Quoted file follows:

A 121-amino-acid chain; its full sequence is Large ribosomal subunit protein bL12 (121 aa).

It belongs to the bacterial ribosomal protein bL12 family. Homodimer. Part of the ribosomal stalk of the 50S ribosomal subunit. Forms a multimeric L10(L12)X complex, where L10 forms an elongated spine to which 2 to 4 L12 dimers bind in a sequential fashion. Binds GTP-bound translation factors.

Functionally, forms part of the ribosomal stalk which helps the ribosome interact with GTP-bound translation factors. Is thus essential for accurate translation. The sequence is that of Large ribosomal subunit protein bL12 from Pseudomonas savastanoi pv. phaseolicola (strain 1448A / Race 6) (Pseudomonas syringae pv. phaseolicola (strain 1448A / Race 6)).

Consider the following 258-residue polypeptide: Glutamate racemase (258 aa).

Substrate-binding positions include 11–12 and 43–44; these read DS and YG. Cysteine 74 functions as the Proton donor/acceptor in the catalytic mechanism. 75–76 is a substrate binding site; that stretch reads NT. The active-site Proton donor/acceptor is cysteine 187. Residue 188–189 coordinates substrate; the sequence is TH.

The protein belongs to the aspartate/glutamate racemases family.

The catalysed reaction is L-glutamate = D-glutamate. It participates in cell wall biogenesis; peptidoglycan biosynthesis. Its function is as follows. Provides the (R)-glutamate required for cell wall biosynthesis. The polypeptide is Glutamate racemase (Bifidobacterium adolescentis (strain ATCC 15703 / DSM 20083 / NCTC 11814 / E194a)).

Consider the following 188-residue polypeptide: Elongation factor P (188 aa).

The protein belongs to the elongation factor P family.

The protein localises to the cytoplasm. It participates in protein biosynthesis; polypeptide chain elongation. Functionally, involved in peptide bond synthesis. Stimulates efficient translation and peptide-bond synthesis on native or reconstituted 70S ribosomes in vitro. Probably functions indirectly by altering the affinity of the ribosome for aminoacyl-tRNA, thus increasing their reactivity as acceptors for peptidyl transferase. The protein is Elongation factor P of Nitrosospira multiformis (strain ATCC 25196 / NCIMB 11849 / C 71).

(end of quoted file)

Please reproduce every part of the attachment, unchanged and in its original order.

A 121-amino-acid chain; its full sequence is Large ribosomal subunit protein bL12 (121 aa).

It belongs to the bacterial ribosomal protein bL12 family. Homodimer. Part of the ribosomal stalk of the 50S ribosomal subunit. Forms a multimeric L10(L12)X complex, where L10 forms an elongated spine to which 2 to 4 L12 dimers bind in a sequential fashion. Binds GTP-bound translation factors.

Functionally, forms part of the ribosomal stalk which helps the ribosome interact with GTP-bound translation factors. Is thus essential for accurate translation. The sequence is that of Large ribosomal subunit protein bL12 from Pseudomonas savastanoi pv. phaseolicola (strain 1448A / Race 6) (Pseudomonas syringae pv. phaseolicola (strain 1448A / Race 6)).

Consider the following 258-residue polypeptide: Glutamate racemase (258 aa).

Substrate-binding positions include 11–12 and 43–44; these read DS and YG. Cysteine 74 functions as the Proton donor/acceptor in the catalytic mechanism. 75–76 is a substrate binding site; that stretch reads NT. The active-site Proton donor/acceptor is cysteine 187. Residue 188–189 coordinates substrate; the sequence is TH.

The protein belongs to the aspartate/glutamate racemases family.

The catalysed reaction is L-glutamate = D-glutamate. It participates in cell wall biogenesis; peptidoglycan biosynthesis. Its function is as follows. Provides the (R)-glutamate required for cell wall biosynthesis. The polypeptide is Glutamate racemase (Bifidobacterium adolescentis (strain ATCC 15703 / DSM 20083 / NCTC 11814 / E194a)).

Consider the following 188-residue polypeptide: Elongation factor P (188 aa).

The protein belongs to the elongation factor P family.

The protein localises to the cytoplasm. It participates in protein biosynthesis; polypeptide chain elongation. Functionally, involved in peptide bond synthesis. Stimulates efficient translation and peptide-bond synthesis on native or reconstituted 70S ribosomes in vitro. Probably functions indirectly by altering the affinity of the ribosome for aminoacyl-tRNA, thus increasing their reactivity as acceptors for peptidyl transferase. The protein is Elongation factor P of Nitrosospira multiformis (strain ATCC 25196 / NCIMB 11849 / C 71).